I celebrated myself last weekend.
See, when I got lost in the midst of my everyday life, I forgot what it meant to care about something personal. I lost pride in the things that matter solely to me. Sure, I am incredibly proud of my children, and my husband, and my winter guard, and my employer, and just about everyone in my life. But nowhere lately has there been much that has brought me individual joy or feeling of accomplishment.
I have always said this is the one problem with my career industry. As a communications professional by day, my job is to make others look good. I’m writing speeches and articles, with my name never attributed to anything. I’m making sure conferences and meetings happen without a hitch, while wearing black to blend in with the background off-stage. I feel like people look at me with three heads when I tell them the many experiences I have had in my career, simply because no one thinks about preparation it takes for big news to be announced or for events to be staged. In many ways my resume has been to remain invisible and get shit done – which is why I think many in my profession get burnt out early on in their careers.
It’s never about me. It’s always about someone else. And that’s the way I chose it.
I’m the perfect personality type for my job. I’m an enneagram 3w4. I’m driven, and loyal, and hardworking… but I’m also selfless to a fault sometimes. It may be my fatal flaw.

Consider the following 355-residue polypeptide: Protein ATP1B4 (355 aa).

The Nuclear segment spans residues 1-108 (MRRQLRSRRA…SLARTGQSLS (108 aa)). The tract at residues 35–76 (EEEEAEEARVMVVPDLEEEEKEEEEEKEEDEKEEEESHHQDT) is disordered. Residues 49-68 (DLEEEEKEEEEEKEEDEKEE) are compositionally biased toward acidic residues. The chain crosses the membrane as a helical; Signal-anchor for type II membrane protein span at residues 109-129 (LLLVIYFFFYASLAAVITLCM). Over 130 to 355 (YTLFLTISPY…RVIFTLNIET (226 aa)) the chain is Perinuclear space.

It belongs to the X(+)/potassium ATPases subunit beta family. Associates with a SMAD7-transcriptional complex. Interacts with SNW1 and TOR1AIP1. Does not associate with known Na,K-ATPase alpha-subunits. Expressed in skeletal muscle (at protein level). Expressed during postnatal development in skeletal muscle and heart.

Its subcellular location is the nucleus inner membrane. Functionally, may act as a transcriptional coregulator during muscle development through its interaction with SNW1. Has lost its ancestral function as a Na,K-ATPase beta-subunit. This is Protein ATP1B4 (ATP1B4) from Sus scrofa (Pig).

This spring, I finally made something unapologetically about me. Little did I know, it would become the foundation of my journey toward self love and care.
In June I signed up for the 500 Festival’s Indy Virtual Challenge, where I pledged to complete 500 miles before December 31. I had just started my “health” journey, so the fact that I thought I could even possibly finish 500 miles this year seemed asinine. I had gained almost 30 lbs. in leftover “baby weight” and quarantine wine. Yet I paid the $60, convinced two girlfriends to join me, and off I went on my Peloton – averaging 5-10 miles per day.
I made my rides a priority for four months. I started dreading them less, and needing them more. There were many nights where I would finish a workout, dripping with sweat and tears, and I would feel like I could tackle another day. I can’t explain it, but that bike has been my therapy in the form of quality time with my body. I found a piece of myself there.
When I finished my 500 miles last week, I had a serious moment. To the point where my husband had to come check on me, because I just couldn’t contain myself.
I was just so damn proud OF ME.
No one made me do this. No one could help me (outside of the amazing support I received from dear friends and family). I did this 100 percent for me, and that is something that doesn’t usually happen in my life. To celebrate my girlfriends and I had a photo shoot with our swag, and an afternoon ice cream date. These pictures, and what they represent, mean so much. To me, I look confident. I look healthy and fit. I look… dare I say it… a little like myself?
Being proud of YOU is important for your soul and your growth, and is something that I have lacked until recently.
It’s okay for something to be all about me.
It’s okay to be selfish every once in awhile.
It’s okay to put my name on something I worked hard on.
It’s okay to scream my accomplishments from the rooftop.
It’s okay to be proud.
What makes you proud of you today?
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